>> Tuesday, January 8, 2013
We have come a long way since the early 1900s, when cocaine and alcohol were removed from the Coca-Cola recipe. But don't kid yourself - there are still serious health concerns associated with the consumption of energy drinks.
The Journal of the American Medical Association has recently published a few very valuable articles on this topic, and I'd like to share some key points with you:
1. How much caffeine is in my drink?
One of the concerns about energy drinks is the amount of caffeine they contain. You might be surprised at the variability of caffeine content in various pops and energy drinks - from 15mg in an Arizona Green Iced Tea to a whopping 286 mg in a Spike Shooter. Did you know that even Mountain Dew contains caffeine? Consult the full list here.
2. What are the health risks associated with energy drinks? From the article:
3. What is the maximum recommended daily amount of caffeine? In the US (from the article):
My comment - 500mg may be way too much for some people (myself included) - read more about caffeine, how long it can last in your system, and how it can affect your sleep, here.
4. What is the risk of mixing energy drinks with alcohol? From a related article:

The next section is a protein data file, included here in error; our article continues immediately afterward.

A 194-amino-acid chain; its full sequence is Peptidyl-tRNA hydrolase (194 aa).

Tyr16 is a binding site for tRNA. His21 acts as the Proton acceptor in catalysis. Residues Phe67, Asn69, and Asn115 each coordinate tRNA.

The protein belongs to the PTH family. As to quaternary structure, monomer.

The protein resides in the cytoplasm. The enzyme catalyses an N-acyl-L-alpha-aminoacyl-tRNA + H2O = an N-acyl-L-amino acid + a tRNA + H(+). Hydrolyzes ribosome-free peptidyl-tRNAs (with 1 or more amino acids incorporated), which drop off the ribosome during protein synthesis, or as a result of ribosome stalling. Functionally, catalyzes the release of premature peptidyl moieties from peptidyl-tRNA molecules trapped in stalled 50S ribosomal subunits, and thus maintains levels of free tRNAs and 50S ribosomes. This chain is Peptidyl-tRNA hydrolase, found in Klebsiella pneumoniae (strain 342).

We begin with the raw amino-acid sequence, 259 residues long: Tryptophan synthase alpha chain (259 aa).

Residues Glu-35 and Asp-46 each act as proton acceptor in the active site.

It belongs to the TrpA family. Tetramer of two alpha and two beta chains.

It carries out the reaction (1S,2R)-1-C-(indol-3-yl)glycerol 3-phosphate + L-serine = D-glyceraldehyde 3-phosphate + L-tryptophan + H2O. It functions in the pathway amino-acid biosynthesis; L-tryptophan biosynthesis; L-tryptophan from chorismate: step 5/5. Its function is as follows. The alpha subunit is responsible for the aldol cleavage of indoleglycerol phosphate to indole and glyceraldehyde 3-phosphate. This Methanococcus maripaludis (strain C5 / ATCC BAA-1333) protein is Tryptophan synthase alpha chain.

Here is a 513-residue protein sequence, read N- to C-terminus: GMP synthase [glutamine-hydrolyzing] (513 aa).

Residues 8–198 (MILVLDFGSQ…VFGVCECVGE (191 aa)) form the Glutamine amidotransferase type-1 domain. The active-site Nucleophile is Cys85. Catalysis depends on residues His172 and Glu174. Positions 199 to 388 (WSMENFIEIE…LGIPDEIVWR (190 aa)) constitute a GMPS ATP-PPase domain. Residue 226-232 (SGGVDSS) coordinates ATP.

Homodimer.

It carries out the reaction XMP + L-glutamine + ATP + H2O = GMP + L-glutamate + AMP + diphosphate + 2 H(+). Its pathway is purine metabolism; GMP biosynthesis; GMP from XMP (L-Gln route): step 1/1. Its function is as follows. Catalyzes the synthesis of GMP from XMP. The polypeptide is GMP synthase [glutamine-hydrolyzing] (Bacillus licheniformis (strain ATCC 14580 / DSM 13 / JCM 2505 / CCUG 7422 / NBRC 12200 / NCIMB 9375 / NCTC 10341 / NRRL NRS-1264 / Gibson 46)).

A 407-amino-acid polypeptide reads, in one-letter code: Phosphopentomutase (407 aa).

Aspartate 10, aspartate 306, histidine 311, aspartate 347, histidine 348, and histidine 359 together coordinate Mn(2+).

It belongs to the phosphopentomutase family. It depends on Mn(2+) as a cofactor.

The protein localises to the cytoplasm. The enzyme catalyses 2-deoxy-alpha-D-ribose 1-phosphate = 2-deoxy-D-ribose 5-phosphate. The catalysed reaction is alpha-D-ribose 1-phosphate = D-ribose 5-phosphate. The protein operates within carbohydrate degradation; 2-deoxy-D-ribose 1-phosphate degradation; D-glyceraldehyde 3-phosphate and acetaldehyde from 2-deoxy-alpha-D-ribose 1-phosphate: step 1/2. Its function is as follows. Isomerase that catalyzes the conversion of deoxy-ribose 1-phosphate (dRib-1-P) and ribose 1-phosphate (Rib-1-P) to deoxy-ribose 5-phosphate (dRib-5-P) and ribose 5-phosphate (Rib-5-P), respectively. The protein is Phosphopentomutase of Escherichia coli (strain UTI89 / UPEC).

First, by offsetting the sedating effects of alcohol, the caffeine component of alcohol mixed with energy drinks reduces the sensation of intoxication (drunkenness).
Second, reduced sensation of intoxication impairs judgment relative to risky behaviors (eg, drunken driving) because drinkers do not realize that they are intoxicated.
Third, reduced sensation of intoxication induces more alcohol consumption, which further impairs judgment and neurocognitive functioning.
Students who consumed alcohol mixed with energy drinks, relative to those who consumed alcohol without caffeine, were more likely to experience a variety of drinking-related negative consequences, including approximately double the risk of experiencing or committing sexual assault, riding with an intoxicated driver, having an alcohol-related motor vehicle crash, or requiring medical treatment.
5. Is there a lethal amount of caffeine? From the third article:
Cup of skim milk, decaf Americano, or glass of water, anyone?
Dr Sue Pedersen www.drsue.ca © 2013
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